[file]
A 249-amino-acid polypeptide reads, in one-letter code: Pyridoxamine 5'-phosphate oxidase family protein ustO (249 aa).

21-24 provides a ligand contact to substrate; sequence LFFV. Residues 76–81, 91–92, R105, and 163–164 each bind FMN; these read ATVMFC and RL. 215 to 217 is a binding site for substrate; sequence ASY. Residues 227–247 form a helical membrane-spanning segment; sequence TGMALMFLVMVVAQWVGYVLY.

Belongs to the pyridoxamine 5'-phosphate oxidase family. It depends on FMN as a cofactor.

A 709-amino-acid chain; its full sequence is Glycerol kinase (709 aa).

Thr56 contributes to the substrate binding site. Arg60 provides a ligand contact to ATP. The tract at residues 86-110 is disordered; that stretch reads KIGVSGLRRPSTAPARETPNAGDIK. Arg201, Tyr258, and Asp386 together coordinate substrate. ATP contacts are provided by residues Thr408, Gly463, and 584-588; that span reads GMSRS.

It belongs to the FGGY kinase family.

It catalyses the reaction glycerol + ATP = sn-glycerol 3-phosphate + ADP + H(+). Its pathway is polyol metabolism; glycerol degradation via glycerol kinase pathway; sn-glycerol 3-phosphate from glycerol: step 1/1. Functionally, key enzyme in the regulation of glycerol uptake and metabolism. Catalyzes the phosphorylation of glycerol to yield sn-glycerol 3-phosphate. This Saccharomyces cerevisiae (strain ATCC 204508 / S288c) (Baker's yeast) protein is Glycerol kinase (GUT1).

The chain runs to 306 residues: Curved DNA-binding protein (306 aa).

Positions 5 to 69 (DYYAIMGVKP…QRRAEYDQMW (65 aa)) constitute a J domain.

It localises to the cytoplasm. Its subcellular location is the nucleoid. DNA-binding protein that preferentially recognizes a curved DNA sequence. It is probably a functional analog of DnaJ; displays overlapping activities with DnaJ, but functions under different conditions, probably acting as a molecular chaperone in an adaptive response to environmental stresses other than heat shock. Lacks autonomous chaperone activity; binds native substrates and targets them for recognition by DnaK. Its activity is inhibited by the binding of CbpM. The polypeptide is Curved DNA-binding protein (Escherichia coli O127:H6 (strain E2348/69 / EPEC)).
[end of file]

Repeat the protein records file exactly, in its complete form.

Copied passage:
A 249-amino-acid polypeptide reads, in one-letter code: Pyridoxamine 5'-phosphate oxidase family protein ustO (249 aa).

21-24 provides a ligand contact to substrate; sequence LFFV. Residues 76–81, 91–92, R105, and 163–164 each bind FMN; these read ATVMFC and RL. 215 to 217 is a binding site for substrate; sequence ASY. Residues 227–247 form a helical membrane-spanning segment; sequence TGMALMFLVMVVAQWVGYVLY.

Belongs to the pyridoxamine 5'-phosphate oxidase family. It depends on FMN as a cofactor.

A 709-amino-acid chain; its full sequence is Glycerol kinase (709 aa).

Thr56 contributes to the substrate binding site. Arg60 provides a ligand contact to ATP. The tract at residues 86-110 is disordered; that stretch reads KIGVSGLRRPSTAPARETPNAGDIK. Arg201, Tyr258, and Asp386 together coordinate substrate. ATP contacts are provided by residues Thr408, Gly463, and 584-588; that span reads GMSRS.

It belongs to the FGGY kinase family.

It catalyses the reaction glycerol + ATP = sn-glycerol 3-phosphate + ADP + H(+). Its pathway is polyol metabolism; glycerol degradation via glycerol kinase pathway; sn-glycerol 3-phosphate from glycerol: step 1/1. Functionally, key enzyme in the regulation of glycerol uptake and metabolism. Catalyzes the phosphorylation of glycerol to yield sn-glycerol 3-phosphate. This Saccharomyces cerevisiae (strain ATCC 204508 / S288c) (Baker's yeast) protein is Glycerol kinase (GUT1).

The chain runs to 306 residues: Curved DNA-binding protein (306 aa).

Positions 5 to 69 (DYYAIMGVKP…QRRAEYDQMW (65 aa)) constitute a J domain.

It localises to the cytoplasm. Its subcellular location is the nucleoid. DNA-binding protein that preferentially recognizes a curved DNA sequence. It is probably a functional analog of DnaJ; displays overlapping activities with DnaJ, but functions under different conditions, probably acting as a molecular chaperone in an adaptive response to environmental stresses other than heat shock. Lacks autonomous chaperone activity; binds native substrates and targets them for recognition by DnaK. Its activity is inhibited by the binding of CbpM. The polypeptide is Curved DNA-binding protein (Escherichia coli O127:H6 (strain E2348/69 / EPEC)).